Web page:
There are various health conditions that the mineral may help to treat and relieve, but it should only be used with your doctor’s approval.
While many people do not get enough magnesium, symptoms of deficiency are uncommon in healthy persons. Hypomagnesemia is the medical term for magnesium deficiency.
Excessive alcohol use, a side effect of certain drugs, and certain health disorders, such as gastrointestinal disorders and diabetes, can cause magnesium deficiency. In older persons, deficiency is more common.
Magnesium deficiency causes the following symptoms:
- a loss of appetite
- fatigue or weakness
- nausea or vomiting
Muscle cramps, seizures, tingling, personality changes, numbness, spasms, and heart rhythm changes are signs of advanced magnesium deficiency.
Magnesium deficiency has been linked to several health issues, including type 2 diabetes, migraine, Alzheimer’s disease, and cardiovascular disease.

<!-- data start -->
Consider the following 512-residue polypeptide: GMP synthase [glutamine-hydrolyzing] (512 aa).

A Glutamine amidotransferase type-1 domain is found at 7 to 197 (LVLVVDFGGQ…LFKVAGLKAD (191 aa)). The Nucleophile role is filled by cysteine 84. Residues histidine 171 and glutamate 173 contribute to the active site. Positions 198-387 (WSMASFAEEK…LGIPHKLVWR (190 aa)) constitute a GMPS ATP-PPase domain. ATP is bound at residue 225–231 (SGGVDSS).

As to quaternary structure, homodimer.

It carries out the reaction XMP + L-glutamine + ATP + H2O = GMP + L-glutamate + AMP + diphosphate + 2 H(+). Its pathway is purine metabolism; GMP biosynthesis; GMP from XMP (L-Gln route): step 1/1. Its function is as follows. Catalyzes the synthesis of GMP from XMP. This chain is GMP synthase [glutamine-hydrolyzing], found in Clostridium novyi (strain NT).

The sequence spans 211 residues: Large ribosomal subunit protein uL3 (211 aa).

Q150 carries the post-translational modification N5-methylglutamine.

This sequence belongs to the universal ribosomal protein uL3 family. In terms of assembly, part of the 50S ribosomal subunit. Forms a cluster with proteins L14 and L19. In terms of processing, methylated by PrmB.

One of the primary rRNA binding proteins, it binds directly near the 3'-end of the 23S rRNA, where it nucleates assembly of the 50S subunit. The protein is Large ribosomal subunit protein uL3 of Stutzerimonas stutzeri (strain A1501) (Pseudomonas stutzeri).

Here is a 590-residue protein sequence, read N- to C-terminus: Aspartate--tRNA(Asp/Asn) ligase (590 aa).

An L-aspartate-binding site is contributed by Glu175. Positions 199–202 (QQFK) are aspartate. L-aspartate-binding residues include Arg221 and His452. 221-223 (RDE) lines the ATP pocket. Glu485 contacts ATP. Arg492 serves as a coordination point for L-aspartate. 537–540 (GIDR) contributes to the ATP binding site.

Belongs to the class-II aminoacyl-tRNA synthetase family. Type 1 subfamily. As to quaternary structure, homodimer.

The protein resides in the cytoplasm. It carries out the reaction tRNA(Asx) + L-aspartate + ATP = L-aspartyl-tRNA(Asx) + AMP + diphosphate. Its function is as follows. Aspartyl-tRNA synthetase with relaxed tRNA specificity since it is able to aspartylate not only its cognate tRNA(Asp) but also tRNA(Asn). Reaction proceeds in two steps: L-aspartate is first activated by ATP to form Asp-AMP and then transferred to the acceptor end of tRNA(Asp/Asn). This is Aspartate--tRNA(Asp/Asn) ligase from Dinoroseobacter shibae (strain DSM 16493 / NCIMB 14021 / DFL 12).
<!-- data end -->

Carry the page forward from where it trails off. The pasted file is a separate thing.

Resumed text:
Side Effects of Magnesium
In most situations, these magnesium side effects will only last a short time, but if the symptoms persist, a health care provider should be consulted.
Women who are pregnant or nursing should also consult with a health care professional.
Recommended Dosage and Timing for Magnesium
The health condition determines the recommended dose and time for the mineral intake. In most cases, a treatment consisting of 3 grams of magnesium every six hours for a total of four doses is sufficient to alleviate any mineral deficiency.
The Recommended Dose for Women
- 360 mg/day for ages 14 – 18
- 310 mg/day for ages 19 – 30
- 320 mg/day for ages 31 and older
The Recommended Dose for Men
- 410 mg/day for ages 14 – 18